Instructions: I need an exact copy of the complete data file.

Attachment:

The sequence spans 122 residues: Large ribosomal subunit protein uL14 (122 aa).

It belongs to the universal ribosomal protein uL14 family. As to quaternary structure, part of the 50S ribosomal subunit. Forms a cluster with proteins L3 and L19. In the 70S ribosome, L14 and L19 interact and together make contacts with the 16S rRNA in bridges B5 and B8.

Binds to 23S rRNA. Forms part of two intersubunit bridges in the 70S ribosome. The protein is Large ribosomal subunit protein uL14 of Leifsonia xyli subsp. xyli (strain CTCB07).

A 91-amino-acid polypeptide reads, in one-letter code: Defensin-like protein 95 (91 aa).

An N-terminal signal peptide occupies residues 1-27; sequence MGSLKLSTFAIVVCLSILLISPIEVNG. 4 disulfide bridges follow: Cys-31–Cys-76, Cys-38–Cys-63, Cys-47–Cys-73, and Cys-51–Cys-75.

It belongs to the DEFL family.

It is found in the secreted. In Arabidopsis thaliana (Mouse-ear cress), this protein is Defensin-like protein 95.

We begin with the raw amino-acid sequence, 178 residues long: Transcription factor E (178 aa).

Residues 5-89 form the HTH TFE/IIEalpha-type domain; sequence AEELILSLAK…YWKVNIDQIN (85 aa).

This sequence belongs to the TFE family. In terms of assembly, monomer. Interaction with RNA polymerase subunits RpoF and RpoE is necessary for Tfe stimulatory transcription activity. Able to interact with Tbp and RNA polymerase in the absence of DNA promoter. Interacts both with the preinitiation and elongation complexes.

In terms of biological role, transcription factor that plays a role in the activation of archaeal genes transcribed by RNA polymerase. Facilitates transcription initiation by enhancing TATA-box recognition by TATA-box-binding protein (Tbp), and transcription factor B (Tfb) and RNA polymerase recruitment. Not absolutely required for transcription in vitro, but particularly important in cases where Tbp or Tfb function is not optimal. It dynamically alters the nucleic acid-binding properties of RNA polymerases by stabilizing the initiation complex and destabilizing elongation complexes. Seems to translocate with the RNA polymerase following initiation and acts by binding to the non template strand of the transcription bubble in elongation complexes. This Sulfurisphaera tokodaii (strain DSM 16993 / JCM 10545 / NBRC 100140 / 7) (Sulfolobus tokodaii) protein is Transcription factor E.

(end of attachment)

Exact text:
The sequence spans 122 residues: Large ribosomal subunit protein uL14 (122 aa).

It belongs to the universal ribosomal protein uL14 family. As to quaternary structure, part of the 50S ribosomal subunit. Forms a cluster with proteins L3 and L19. In the 70S ribosome, L14 and L19 interact and together make contacts with the 16S rRNA in bridges B5 and B8.

Binds to 23S rRNA. Forms part of two intersubunit bridges in the 70S ribosome. The protein is Large ribosomal subunit protein uL14 of Leifsonia xyli subsp. xyli (strain CTCB07).

A 91-amino-acid polypeptide reads, in one-letter code: Defensin-like protein 95 (91 aa).

An N-terminal signal peptide occupies residues 1-27; sequence MGSLKLSTFAIVVCLSILLISPIEVNG. 4 disulfide bridges follow: Cys-31–Cys-76, Cys-38–Cys-63, Cys-47–Cys-73, and Cys-51–Cys-75.

It belongs to the DEFL family.

It is found in the secreted. In Arabidopsis thaliana (Mouse-ear cress), this protein is Defensin-like protein 95.

We begin with the raw amino-acid sequence, 178 residues long: Transcription factor E (178 aa).

Residues 5-89 form the HTH TFE/IIEalpha-type domain; sequence AEELILSLAK…YWKVNIDQIN (85 aa).

This sequence belongs to the TFE family. In terms of assembly, monomer. Interaction with RNA polymerase subunits RpoF and RpoE is necessary for Tfe stimulatory transcription activity. Able to interact with Tbp and RNA polymerase in the absence of DNA promoter. Interacts both with the preinitiation and elongation complexes.

In terms of biological role, transcription factor that plays a role in the activation of archaeal genes transcribed by RNA polymerase. Facilitates transcription initiation by enhancing TATA-box recognition by TATA-box-binding protein (Tbp), and transcription factor B (Tfb) and RNA polymerase recruitment. Not absolutely required for transcription in vitro, but particularly important in cases where Tbp or Tfb function is not optimal. It dynamically alters the nucleic acid-binding properties of RNA polymerases by stabilizing the initiation complex and destabilizing elongation complexes. Seems to translocate with the RNA polymerase following initiation and acts by binding to the non template strand of the transcription bubble in elongation complexes. This Sulfurisphaera tokodaii (strain DSM 16993 / JCM 10545 / NBRC 100140 / 7) (Sulfolobus tokodaii) protein is Transcription factor E.